Film Review: Pain & Gain (MA15+) (USA, 2013)

Michael Bay suffers a heavy stigma from the backlash against his grandiose, CGI-fests; yet despite nit-picking critics, he remains a highly skilled director who artfully plays with gorgeous shots of Miami to liven up what is essentially a very dark story in his latest blockbuster. The film – based on a true story – is simply about three gym junkies, dosed up on roid rage and cheesy self-help, who mistakenly believe that they can rob rich guys and get away with it. They obviously can’t, and they obviously don’t.

With a clear tongue-in-cheek, black comedy approach to meat-headed crime, Pain & Gain delivers on the laughs once you get past the first quarter, but ultimately ends as a slightly above average (and very entertaining) look at three very dumb, desperate fools and their well-deserved downfall.

A buff Mark Wahlberg is Daniel Lugo, a motivated personal trainer who has a rich jerk (Tony Shalhoub) for a client. This rich jerk won’t stop bragging about his life, so in a moment of personal reflection – brought on by self-help guru Johnny Wu (Ken Jeong) – and a realisation that he wants to be a do-er and not a don’t-er, Lugo decides to kidnap his client. As such, he clumsily recruits Adrian (Anthony Mackie) and Paul (Dwayne Johnson, both fellow bodybuilders who are just as impulsive, and assures them that things will go smoothly.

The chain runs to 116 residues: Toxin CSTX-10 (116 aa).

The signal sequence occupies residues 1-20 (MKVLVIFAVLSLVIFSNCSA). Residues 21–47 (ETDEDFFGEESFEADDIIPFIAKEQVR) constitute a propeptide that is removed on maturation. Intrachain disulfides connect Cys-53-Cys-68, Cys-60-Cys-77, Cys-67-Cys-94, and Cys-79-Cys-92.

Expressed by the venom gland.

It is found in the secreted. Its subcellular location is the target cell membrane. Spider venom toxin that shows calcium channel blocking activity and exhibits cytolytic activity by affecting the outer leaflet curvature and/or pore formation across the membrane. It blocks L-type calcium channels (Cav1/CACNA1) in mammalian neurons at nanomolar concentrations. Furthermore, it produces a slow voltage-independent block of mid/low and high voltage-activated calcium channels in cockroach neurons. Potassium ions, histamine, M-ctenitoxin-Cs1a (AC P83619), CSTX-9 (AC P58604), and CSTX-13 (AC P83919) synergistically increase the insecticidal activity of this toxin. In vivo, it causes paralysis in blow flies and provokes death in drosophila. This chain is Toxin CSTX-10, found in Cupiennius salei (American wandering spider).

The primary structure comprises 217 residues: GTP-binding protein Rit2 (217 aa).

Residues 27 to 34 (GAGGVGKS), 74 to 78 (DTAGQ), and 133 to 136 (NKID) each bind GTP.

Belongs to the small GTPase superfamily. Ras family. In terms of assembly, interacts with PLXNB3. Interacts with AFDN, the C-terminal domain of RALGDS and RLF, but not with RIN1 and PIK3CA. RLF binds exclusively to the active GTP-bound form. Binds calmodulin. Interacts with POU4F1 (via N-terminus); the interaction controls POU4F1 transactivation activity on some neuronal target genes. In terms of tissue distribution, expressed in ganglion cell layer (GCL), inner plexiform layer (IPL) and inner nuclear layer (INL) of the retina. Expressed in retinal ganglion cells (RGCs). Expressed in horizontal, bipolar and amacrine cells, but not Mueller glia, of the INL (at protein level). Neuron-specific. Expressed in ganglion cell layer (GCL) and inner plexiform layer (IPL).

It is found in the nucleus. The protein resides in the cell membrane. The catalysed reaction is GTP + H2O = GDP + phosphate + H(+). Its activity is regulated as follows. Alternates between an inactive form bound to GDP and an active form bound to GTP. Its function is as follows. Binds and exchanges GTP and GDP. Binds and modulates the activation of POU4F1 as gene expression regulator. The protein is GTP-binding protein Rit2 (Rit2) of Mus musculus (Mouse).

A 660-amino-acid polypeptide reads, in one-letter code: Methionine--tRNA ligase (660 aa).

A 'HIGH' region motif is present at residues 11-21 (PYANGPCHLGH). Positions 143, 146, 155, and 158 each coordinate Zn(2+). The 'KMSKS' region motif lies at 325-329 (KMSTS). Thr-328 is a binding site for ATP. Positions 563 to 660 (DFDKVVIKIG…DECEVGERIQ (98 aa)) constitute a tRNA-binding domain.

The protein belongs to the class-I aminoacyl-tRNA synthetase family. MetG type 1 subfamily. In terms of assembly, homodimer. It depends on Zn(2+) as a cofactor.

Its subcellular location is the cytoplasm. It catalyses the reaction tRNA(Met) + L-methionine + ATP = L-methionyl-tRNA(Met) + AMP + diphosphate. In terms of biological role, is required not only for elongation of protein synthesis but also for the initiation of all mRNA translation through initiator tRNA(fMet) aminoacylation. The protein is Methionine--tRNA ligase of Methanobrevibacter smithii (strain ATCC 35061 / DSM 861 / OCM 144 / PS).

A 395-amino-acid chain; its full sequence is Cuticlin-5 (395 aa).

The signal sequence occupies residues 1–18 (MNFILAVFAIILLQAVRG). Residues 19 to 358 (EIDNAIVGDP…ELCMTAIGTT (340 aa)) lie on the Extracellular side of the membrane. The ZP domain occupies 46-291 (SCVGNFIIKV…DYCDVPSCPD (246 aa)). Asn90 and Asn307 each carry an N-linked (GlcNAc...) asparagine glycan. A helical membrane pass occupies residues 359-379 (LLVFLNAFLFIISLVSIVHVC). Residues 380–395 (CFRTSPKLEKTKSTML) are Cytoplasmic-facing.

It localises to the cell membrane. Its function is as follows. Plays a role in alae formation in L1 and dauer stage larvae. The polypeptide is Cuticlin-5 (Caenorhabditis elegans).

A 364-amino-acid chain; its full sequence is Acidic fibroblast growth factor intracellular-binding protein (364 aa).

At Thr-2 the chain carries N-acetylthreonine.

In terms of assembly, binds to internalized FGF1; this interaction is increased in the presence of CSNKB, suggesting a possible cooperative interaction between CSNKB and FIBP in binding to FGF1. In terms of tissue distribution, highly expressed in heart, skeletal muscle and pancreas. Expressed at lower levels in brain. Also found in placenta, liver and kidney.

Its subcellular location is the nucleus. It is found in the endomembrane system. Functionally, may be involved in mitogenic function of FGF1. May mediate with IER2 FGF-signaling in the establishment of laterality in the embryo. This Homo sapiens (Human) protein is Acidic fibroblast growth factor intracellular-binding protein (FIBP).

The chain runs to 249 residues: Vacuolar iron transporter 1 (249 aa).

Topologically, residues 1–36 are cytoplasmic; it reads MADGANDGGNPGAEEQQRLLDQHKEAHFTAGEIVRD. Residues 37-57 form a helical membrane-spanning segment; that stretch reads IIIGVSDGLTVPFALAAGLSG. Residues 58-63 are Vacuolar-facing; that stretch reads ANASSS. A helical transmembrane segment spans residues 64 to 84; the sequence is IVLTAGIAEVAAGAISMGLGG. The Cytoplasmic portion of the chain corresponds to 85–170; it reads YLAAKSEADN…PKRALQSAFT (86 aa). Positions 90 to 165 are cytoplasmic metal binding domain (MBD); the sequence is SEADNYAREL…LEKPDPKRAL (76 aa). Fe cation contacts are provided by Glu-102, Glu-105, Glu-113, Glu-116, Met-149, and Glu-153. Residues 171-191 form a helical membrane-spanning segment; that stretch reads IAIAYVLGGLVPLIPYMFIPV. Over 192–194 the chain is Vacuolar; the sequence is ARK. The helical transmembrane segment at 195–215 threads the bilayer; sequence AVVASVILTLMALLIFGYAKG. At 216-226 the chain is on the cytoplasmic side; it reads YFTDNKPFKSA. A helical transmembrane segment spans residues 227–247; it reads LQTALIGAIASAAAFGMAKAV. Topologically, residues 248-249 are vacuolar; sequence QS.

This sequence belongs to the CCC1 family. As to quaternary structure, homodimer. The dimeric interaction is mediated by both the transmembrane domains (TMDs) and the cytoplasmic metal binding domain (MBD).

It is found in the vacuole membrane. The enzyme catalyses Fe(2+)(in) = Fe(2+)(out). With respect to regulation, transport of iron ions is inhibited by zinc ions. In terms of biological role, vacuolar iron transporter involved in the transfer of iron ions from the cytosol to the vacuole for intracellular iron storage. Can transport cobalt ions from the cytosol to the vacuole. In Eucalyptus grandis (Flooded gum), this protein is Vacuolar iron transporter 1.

Things don’t go smoothly and pretty soon we are given hilarious attempts at track-covering with some respectable performances from everyone involved, especially Johnson as he (surprisingly) steals the show with his gentle giant, coke-addicted character.

The pacing of this movie is unexpected, getting the whole kidnapping and extortion out of the way before our anti-heroes decide that crime must be their forte. So when Ed Harris steps in as private eye Ed Dubois, the boys are already far in over their half-witted heads, and their refusal to accept an end is what destroys them. Perhaps they would have been better served re-listening to Johnny Wu’s idea of habit: “Do you know why habit rhymes with rabbit? ‘Cause your whole life disappears down a bunny hole”

The use of voice-over narration here, from multiple characters, is one of the most effective devices employed and gives insight into the (lacking) thinking process Lugo and his cronies go through to make the blunders they make.

Despite a disappointing end, the laughs provided are well worth the two-hour-plus film and put Pain & Gain as one of the better action-comedies to emerge in recent years.


Runtime: 129 Minutes.

Pain & Gain is currently screening in cinemas nationwide, the trailer can found here


This content has recently been ported from its original home on The Iris and may have formatting errors – images may not be showing up, or duplicated, and galleries may not be working. We are slowly fixing these issue. If you spot any major malfunctions making it impossible to read the content, however, please let us know at editor AT

Chris Singh

Chris Singh is an Editor-At-Large at the AU review, loves writing about travel and hospitality, and is partial to a perfectly textured octopus. You can reach him on Instagram: @chrisdsingh.